"Our world is a world of nuclear giants and ethical infants. We know more about war than we know about peace, more about killing that we know about living."
Omar N. Bradley
U.S. Army Field Commander, WW II.
Nonviolence: the history of a dangerous idea.
by Mark Kurlansky.
Explores the power of nonviolent direct action.
A Good Movie
Why We Fight - documentary describes the rise and maintenance of the United States military-industrial complex. 2006. Eugene Jarecki - director.
A Future Without War
Believe in it.
Work for it.
And we will achieve it.
CAN WE DISMANTLE THE WAR MACHINE?
We live in troubled times on a planet filled to the brim with our species. Our burgeoning numbers and alteration of our physical environment have vastly magnified challenges that arguably threaten civilization itself. Our need to change the way we've been living is great.
A good case can be made that the greatest folly of our time is to continue wasting lives and resources that are so desperately needed to meet and conquer these challenges on the grotesque behavior of war. A Future Without War.org is dedicated to ending war, and this newsletter highlights our biology as it relates to the possibility of ending this folly.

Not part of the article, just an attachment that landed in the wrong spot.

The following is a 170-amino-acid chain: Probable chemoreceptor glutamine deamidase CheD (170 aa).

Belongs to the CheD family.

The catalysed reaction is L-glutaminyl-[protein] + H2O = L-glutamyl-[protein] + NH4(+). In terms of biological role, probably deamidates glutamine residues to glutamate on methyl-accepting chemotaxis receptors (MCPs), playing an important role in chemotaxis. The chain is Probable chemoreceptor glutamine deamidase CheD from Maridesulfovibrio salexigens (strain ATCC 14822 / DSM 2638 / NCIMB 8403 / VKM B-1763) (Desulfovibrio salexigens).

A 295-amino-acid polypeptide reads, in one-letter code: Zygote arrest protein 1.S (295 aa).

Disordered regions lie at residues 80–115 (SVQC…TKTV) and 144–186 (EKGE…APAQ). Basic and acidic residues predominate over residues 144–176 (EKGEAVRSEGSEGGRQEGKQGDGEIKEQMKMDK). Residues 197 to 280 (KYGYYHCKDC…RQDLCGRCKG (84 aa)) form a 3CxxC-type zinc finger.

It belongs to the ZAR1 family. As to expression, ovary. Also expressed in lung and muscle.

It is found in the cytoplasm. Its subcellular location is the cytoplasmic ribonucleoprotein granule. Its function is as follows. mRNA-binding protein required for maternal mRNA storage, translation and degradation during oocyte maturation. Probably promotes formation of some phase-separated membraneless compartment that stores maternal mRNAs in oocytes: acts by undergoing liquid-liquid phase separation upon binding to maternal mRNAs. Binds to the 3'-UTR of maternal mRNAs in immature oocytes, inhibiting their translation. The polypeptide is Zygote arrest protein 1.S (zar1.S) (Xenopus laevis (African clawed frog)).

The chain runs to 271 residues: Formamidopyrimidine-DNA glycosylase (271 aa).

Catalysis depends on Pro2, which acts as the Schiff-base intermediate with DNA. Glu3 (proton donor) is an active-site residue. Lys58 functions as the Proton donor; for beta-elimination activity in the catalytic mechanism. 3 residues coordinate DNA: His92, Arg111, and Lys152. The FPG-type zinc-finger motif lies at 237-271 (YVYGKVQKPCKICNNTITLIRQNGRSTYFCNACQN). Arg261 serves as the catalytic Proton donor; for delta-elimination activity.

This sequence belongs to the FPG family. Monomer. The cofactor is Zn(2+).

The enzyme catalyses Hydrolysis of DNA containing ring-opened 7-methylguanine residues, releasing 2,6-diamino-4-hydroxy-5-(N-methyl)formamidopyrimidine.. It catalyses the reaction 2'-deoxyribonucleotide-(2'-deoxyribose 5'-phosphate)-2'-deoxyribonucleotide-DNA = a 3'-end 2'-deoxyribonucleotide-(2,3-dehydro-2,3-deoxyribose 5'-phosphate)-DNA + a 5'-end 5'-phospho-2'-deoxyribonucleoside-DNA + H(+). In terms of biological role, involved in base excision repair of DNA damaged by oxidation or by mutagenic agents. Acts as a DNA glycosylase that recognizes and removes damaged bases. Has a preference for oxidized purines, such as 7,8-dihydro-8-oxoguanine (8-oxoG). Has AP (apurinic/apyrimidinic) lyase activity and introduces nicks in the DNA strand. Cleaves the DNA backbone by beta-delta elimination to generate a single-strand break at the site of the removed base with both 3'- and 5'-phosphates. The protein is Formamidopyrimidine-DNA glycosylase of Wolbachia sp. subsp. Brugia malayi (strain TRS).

Have We Always Made War?
For starters, consider that if we believe making war is a genetically evolved adaptation--something "in our genes"--that we have always made war--then it's rational to believe that actually ending it isn't possible. Unfortunately, such an assumption sets up a self-fulfilling prophecy. Knowing that it is impossible to escape from its grip, we make no sufficient effort to escape. Such is the current self-defeating belief of the overwhelming majority of the global community.
Increasing evidence indicates, however, that cooperation and avoidance of war characterized our ancestors during the roughly 190,000 years we lived as nomadic hunter-gatherers. That we have NOT always made war.
What is some of that evidence? An AFWW article, Origins of War and Human Destiny reexamines the "man-the-warrior" hypothesis. That hypothesis proposes that our remarkable ability to cooperate evolved because it enabled us to make war:
- The blog explains why one man, a science journalist, has changed his mind and no longer accepts the man-the-warrior model.
- It compares what we know about the conflict behavior of two close relatives, chimpanzees and bonobos, and how these species deal with conflicts. There are huge and surprising differences....we are in several ways more bonobo-like than chimpanzee-like.